Good Booty started out as a Rock and Roll Hall of Fame presentation on the shimmy, which eventually became a book chapter unto itself. She credits the Rock Hall's Lauren Onkey and Terry Stewart for "pushing me off the diving board."

She dug into research starting six years ago—"a deep archive is my idea of heaven"—swirling through the Schomburg and the Lincoln Center libraries in New York, the Rock and Roll Hall of Fame archive in Cleveland, and the Special Collections at Fisk University in Nashville and the Center for Popular Music at Middle Tennessee State University.

"Most of the less familiar stories I tell in Good Booty, I found in those archives," she explains. "Eddie Cochran's fan letters. The unpublished manuscript in which Earl Tucker's former dance partner talks about his licentious behavior backstage. The personal papers of Thomas A. Dorsey and Florence Mills. These artifacts opened so many doors for me."

Mills, a black cabaret singer and comedian billed as the "Queen of Happiness," stands out as the most crucial rediscovery within Good Booty. "She was a massive star," relates Powers, "but because she left no recordings, she's mostly forgotten. I was amazed to discover this deeply modern and still contemporary-feeling performer—discover, that is, through accounts of the time and photographs—who's just unacknowledged. In general, I think music writers need to reach back before the rock-and-roll era to really understand all the streams that run into pop today."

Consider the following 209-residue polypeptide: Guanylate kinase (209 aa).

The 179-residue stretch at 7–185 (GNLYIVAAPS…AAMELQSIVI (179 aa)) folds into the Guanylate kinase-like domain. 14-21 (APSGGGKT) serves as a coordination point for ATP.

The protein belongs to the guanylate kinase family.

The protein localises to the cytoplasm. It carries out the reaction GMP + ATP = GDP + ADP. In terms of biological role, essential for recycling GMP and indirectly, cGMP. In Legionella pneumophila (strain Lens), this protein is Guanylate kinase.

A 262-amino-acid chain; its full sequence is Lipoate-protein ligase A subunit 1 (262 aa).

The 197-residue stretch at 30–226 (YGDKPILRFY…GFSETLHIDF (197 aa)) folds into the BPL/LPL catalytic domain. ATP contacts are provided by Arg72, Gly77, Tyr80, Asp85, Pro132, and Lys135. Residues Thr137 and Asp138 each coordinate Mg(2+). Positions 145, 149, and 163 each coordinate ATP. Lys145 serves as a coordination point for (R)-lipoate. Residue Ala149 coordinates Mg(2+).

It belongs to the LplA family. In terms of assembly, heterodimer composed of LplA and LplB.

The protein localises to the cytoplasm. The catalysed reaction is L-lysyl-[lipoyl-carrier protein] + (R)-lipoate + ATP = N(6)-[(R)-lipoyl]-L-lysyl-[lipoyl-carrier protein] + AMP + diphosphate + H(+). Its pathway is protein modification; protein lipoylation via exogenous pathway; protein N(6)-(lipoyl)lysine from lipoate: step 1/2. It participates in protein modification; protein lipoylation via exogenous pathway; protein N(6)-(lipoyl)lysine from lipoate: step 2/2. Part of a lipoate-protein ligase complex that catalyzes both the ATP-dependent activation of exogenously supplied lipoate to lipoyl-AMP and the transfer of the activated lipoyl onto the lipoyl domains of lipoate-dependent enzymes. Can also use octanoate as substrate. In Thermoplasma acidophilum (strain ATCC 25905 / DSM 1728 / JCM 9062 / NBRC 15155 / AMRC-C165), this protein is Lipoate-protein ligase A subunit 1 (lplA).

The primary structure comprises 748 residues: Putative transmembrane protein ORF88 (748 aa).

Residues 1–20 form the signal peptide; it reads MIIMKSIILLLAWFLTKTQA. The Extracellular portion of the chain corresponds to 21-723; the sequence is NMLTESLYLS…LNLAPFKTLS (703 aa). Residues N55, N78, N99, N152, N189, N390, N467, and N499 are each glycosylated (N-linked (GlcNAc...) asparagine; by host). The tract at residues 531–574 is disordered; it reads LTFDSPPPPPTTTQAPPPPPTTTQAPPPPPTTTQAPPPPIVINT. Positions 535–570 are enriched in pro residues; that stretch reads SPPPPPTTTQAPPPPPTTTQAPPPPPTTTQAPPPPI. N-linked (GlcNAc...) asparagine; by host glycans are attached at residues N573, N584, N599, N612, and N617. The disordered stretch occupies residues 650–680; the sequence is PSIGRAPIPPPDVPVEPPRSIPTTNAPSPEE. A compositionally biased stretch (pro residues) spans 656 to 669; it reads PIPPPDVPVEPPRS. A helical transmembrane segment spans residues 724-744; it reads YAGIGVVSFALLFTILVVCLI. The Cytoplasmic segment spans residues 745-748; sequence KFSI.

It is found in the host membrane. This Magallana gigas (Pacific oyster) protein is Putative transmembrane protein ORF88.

Her narrative turns over everyone from Mills to Miley Cyrus, Beyoncé with/without Destiny's Child, Little Richard's run-you-over gender-bending, the quiet case of gospel singer Willmer "Little Ax" Broadnax, who lived as a male after being designated a female at birth.

Asked to name the three most important artists from the story, though, Powers evokes "the African and Creole women and men whose names we don't know, whose music and dance legacies still undergird so much American music, centuries after their forced journey to this country created our music culture; the jazz and blues women of the 1920s, who embodied joy and self-exploration in ways that artists still constantly reference today; and the gospel quartets and queens of mid-century, who are deeply underappreciated, but who both elevated the music that became rock and soul and took it as deep as it could go."